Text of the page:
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NOTE: use Perl; is on undef hiatus. You can read content, but you can't post it. More info will be forthcoming forthcomingly.

All the Perl that's Practical to Extract and Report

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  • Until more of the world switches to taking a functional perspective, I suspect that procedural code is going to be more understandable (and maintainable) by the general population of developers.

    Paradigm shifts often take time.

    • Here! Here!

      The problem with functional code is that most fresh meat, er, new hires/newbies won't grok what's going on in the code. By using procedural idioms over the functional ones, your code is more likely to be understood by others (and maybe even you) in the future. Using language neutral idioms in public Perl code goes a very long way to squashing Perl's "unmaintainable, spaghetti code" reputation.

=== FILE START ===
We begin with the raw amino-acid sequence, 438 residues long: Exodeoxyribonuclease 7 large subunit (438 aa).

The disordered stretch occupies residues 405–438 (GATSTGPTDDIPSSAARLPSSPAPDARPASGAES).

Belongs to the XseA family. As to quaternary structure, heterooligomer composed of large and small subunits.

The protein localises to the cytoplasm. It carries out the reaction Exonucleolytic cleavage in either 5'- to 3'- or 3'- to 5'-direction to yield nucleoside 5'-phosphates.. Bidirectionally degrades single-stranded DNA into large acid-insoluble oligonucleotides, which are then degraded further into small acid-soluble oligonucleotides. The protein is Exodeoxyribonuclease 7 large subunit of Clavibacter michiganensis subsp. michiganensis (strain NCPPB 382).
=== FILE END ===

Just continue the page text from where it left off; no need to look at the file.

Does that mean eschewing map and grep all together? I don't think so. It is better to limit the use of

      • Re:Maintainability (Score:3, Insightful)

        by ziggy (25) on 2002.04.18 17:34 (#7267) Journal
        By using procedural idioms over the functional ones, your code is more likely to be understood by others (and maybe even you) in the future.
        Any style can be abused to produce good or bad Perl code. Erring on the side of "procedural Perl" for the benefit of newbies doesn't mean it will naturally be easier to understand. I've seen grotty Perl code that's using a classic FORTRAN style, so I'd say that it's more important to write clearly than to write in a specific style. I've also seen code that's been massively improved by adopting a functional style in a small scale, without going whole-hog -- in such a way that the fresh meat isn't phased for more than about 5 minutes. :-)
        Using language neutral idioms in public Perl code goes a very long way to squashing Perl's "unmaintainable, spaghetti code" reputation.
        Squashing a misperception about Perl isn't your job. Solving a problem in a way that other Perl programmers understand your solution is your job (unless you're writing an Acme::* module, a japh, or a golf swing :-).